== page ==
‘Get real’ says Pope at family life meeting
Pope Francis yesterday made clear his irritation with priests and bishops who focus on ‘small-minded rules’ at the expense of human beings grappling with real-life dilemmas.
Opening a global Roman Catholic assembly yesterday the Pope showed his impatience with Church leaders who have waged a sometimes bitter public battle between progressives and conservatives on family issues.
The synod is the first since Francis’s election 19 months ago with a mandate to turn around an institution hit by declining membership in many countries, scandals including the sexual abuse of children by priests and irregularities in Vatican finances.
Time Magazine’s ‘Person of the Year’ 2013, Pope Francis has galvanised the Church by refocusing it on the core mission of helping the poor. He has ditched the extravagant dwellings and pomp of his predecessors in favour of a simpler Papacy, winning himself huge popularity with the Catholic Church's 1.2bn followers. So radical is this approach, critics have called it a ‘scandal of normality’.
The Pope now faces what could be his defining challenge. This week, cardinals, bishops and priests are gathering to discuss how Church teaching relates to modern life.
The Synod will confront difficult issues that have troubled the Church for some time, such as its views on contraception, children born out of wedlock and homosexuality. The most controversial topic will likely be whether those who divorce and remarry should be able to take communion, a concern for millions of Catholics.
The Church is divided between conservatives, who want teachings to remain strict, and progressives, who would like to see the Church be more understanding of the challenges facing believers. Tension has been mounting in recent weeks with conservative and progressive Cardinals entering into an ugly war of words.
Rumours are circulating that Francis will take on the Church’s powerful conservative faction. But will he change it forever?
Some commentators say that the Pope has always shown that he wants a more forgiving, less bureaucratic Church. Asked for his views on homosexuality, he replied ‘Who am I to judge?’, and rather than make pronouncements on family life, Francis commissioned surveys to find out regular Catholics’ views. All the evidence suggests that Francis will now make his vision for a reformed, more inclusive Church a reality.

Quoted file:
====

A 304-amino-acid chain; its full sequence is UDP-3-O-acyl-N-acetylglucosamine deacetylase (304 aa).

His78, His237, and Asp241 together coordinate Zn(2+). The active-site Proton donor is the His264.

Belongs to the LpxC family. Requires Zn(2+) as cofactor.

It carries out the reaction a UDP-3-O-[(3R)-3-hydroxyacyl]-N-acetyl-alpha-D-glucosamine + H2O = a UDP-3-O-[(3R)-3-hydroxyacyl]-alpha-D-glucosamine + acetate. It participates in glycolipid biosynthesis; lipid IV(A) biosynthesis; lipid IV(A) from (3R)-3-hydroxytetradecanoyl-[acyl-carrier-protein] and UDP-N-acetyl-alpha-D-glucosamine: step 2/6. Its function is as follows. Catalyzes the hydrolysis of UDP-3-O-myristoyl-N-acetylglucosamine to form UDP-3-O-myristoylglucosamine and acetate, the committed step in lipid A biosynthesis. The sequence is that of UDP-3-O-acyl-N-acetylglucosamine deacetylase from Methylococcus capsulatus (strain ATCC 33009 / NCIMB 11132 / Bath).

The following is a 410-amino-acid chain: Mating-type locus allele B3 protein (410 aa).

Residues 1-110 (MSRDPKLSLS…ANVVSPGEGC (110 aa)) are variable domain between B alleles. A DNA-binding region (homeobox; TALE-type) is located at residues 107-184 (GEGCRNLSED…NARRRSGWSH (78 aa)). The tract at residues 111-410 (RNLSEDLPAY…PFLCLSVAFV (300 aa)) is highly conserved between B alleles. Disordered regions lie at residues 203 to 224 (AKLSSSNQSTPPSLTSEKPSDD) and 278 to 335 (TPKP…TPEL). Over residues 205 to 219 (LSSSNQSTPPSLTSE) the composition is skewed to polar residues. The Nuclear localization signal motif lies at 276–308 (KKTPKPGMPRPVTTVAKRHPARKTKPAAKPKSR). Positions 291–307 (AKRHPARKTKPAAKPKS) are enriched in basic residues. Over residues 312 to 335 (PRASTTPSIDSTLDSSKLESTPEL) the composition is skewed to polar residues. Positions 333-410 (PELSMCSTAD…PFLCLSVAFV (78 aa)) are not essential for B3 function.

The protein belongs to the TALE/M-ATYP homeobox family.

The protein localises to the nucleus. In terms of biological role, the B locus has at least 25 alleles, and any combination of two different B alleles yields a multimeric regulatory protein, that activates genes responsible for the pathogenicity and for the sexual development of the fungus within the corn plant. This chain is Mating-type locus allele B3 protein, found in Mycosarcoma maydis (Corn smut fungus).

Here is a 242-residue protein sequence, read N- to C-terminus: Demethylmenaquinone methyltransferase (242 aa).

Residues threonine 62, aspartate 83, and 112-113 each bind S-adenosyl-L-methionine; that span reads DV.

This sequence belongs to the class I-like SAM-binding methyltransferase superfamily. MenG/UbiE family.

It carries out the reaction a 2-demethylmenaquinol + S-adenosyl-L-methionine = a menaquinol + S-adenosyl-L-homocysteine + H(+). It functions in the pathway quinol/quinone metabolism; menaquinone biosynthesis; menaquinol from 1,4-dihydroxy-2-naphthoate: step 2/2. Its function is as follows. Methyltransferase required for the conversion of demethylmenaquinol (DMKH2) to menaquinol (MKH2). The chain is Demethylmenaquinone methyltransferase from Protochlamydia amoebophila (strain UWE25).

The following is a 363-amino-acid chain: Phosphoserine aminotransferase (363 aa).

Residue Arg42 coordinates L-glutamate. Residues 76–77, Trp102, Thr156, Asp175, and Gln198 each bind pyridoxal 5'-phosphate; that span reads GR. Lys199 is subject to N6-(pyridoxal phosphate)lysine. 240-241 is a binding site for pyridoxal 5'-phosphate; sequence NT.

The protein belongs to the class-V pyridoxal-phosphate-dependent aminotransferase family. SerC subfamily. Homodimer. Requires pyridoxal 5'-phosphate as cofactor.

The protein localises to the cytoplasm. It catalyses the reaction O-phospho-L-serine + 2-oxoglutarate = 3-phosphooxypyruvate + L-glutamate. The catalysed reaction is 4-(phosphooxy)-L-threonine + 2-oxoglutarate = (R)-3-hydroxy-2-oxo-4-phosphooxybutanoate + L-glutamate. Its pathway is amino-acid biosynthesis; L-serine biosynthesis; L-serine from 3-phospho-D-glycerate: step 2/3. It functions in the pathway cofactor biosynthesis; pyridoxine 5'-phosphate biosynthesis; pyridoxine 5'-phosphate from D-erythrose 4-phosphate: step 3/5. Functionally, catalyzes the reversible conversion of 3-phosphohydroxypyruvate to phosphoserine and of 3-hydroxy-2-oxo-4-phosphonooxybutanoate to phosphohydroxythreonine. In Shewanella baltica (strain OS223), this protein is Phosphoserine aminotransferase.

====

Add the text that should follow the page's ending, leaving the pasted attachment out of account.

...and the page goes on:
Yet others say Francis’s aim is not to overhaul the Church, but to change its approach, and we should not expect too much. As one commentator puts it, Francis ‘is not Che Guevara in a cassock’. Many Catholics like the Church to have a clear line on right and wrong and would resent Francis changing doctrine. Whatever Francis’s own beliefs, he cannot thrust change onto an unwilling clergy.
- Will the Synod prove as revolutionary as many people hope?
- If a religion compromises on its teachings to accommodate its followers, does it lose credibility?
- Pope Francis is proving a highly popular Pope. In pairs, list five qualities good leaders should have if they are to succeed, whether in religion, sports or politics. Are more of your qualities to do with being popular, or about being strong-minded?
- Using the links in ‘Become an Expert’, make a table of conservatives and liberals within the Catholic Church and outline their major differences.
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Q & A
- I’m not a Catholic, why should I care?
- The Pope is the religious leader of 1.2bn people, which is around one sixth of the Earth’s population, so even if the Church’s teachings do not directly affect you, they affect a lot of mankind. The Catholic Church has also shaped much of the world for the last 2,000 years and has a huge connection with all our histories. Seeing how it adapts for the present and future is very important.
- What else indicates this Synod might be important?
- Last month the Pope presided over the weddings of 20 people. Yet one bride was already a mother, some of the couples were already living together and others had previously been married. Many commentators think that the Pope was making a statement before changing the way the Church deals with these modern couples.
- A council of the church which decides on issues of doctrine or the application of teaching. Radical changes were introduced by a major Synod in 1962, known since as ‘Vatican 2’, but subsequent Popes often ignored its findings and governed along conservative lines.
- A symbolic joining with Christ that takes place during mass, when a person eats bread and drinks wine to re-enact the Last Supper. Those who have divorced through a civil court are currently forbidden to take part in this, to the dismay of many Catholics.
- After one Cardinal, Walter Kasper, proposed that those who have divorced in a civil court should only be prevented from taking communion for a few years, six other cardinals published a book attacking his views.
- The survey found that a majority of Catholics ignore Church teachings on contraceptives and homosexuality. Many think Francis would be more accommodating.
- The Argentinian Marxist revolutionary was a major figure in the 1959 revolution in Cuba. He was killed fighting in Bolivia in 1967. His image has since become a revolutionary icon.